Fire north of Durango continues westward expansion

firefighters 416 fire colorado wildfire

Above: Firefighters on the 416 Fire. Photo uploaded to Inciweb around June 9, 2018. Photographer unknown.

(UPDATED at 7:03 a.m. MDT June 13, 2018)

Most of the spread of the 416 Fire north of Durango, Colorado Tuesday and Tuesday night was on the west side where it continues to grow onto the higher slopes in terrain that becomes increasingly difficult for ground-based firefighters. The fire ate up about 1,500 acres to bring the total to 25,900 acres.

It was announced Tuesday night that  the evacuation order for residents in San Juan County will lift at 8 a.m. on June 13. Residents will need to present a Rapid Tag resident credentials to return. The residences in San Juan County will remain on pre-evacuation notice.

map 416 fire colorado wildfire
The red lines indicate the perimeters of the 416 and Burro Fires at 10:51 p.m. June 12, 2018. The yellow line was the perimeter about 24 hours before.

Resources on the 416 Fire include 9 Type 1 hand crews, 14 Type 2 hand crews, 55 engines, 3 dozers, and 4 water tenders for a total of 1,028 personnel. There are 203 personnel on the Burro Fire.

There was very little growth or activity on the Burro Fire Tuesday.

Fire management authorities are not releasing the cause of either fire.


(Originally published at 12:12 p.m. MDT June 12, 2018)

The wildfire with the odd name, “416”, continues to be very active especially on the west side. Over the past two days it has grown two miles closer to Durango, Colorado on the south side and is now seven miles from the north edge of the city, covering a total of 23,378 acres.

The west side of the 416 Fire has been the location of most of the activity recently where it has spread seven miles west of Highway 550 and to within six miles of another blaze, the 2,337-acre Burro Fire.

412 fire burro colorado wildfire
A 3-D map looking northwest showing the fires north and northwest of Durango, Colorado. The red line around the 416 Fire was the perimeter at 10:12 a.m. MDT June 11. The yellow line was the perimeter two days earlier. The red dots represent heat detected by a satellite at 2:13 a.m. June 12.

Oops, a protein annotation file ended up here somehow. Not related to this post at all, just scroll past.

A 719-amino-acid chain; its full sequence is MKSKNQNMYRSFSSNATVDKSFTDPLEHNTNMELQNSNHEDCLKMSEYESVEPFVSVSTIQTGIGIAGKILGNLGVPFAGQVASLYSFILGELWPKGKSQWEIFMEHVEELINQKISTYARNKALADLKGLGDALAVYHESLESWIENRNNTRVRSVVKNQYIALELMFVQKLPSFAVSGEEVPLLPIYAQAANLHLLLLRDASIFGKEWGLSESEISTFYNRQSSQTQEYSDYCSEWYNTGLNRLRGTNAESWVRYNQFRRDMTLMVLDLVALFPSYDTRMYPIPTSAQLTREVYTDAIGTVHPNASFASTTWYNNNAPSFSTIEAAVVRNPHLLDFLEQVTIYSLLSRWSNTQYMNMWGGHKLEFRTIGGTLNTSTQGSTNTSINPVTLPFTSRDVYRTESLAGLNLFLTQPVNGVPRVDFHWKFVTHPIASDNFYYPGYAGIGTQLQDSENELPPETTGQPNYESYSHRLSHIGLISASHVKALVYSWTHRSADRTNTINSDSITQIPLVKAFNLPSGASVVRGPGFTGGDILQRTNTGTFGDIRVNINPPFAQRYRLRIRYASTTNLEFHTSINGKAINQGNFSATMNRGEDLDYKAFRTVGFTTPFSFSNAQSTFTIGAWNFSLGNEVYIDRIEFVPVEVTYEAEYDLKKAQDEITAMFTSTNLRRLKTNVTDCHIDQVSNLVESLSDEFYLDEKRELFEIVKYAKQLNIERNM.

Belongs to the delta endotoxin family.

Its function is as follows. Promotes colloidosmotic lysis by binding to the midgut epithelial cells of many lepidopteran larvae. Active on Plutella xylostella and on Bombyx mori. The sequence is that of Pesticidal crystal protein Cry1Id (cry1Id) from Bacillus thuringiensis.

The west side of the 416 Fire is burning at over 8,000 feet in terrain that is difficult for ground resources. An 11,000 foot ridge separates the two fires and in normal times should serve as a barrier preventing them from merging, but the way wildfires have been behaving in recent years is anything but “normal”.

Todd Pechota’s Type 1 Incident Management Team is handling both fires.

The weather forecast for the fire area through Thursday calls for south and southwest winds of less than 10 mph, temperatures in the low 80’s, and 9 to 12 percent relative humidity. Beginning Thursday there is a chance of thunderstorms.

map burro fire 416 wildfires
Map showing the fires north and northwest of Durango, Colorado. The red line around the 416 Fire was the perimeter at 10:12 p.m. MDT June 11. The yellow line was the perimeter two days earlier. The red dots represent heat detected by a satellite at 2:13 a.m. June 12.
trail mountain fire badger creek 416
Satellite photo at 6:42 p.m. MDT June 11, 2018, showing the Trail Mountain Fire, Badger Creek Fire, and the 416 Fire.

Author: Bill Gabbert

After working full time in wildland fire for 33 years, he continues to learn, and strives to be a Student of Fire. Google+

2 thoughts on “Fire north of Durango continues westward expansion”

  1. Another new start at Silverthorne Colorado (Buffalo Fire)has 1300 residences evacuated and another 11 on preevacuation notice. 91 acres and growing.

  2. 416 Fire:
    R-1 used to utilize numerical codes for radio traffic before the day of “plain text”. 416 was the code for check-in for lookouts, fire crews in the field, and trail crew. “Canyon, Black Mt. 416” was a typical message from a LO. I highly doubt there is any connection, but it is good nostalgia, anyway.
    Felipe

Leave a Reply

Your email address will not be published. Required fields are marked *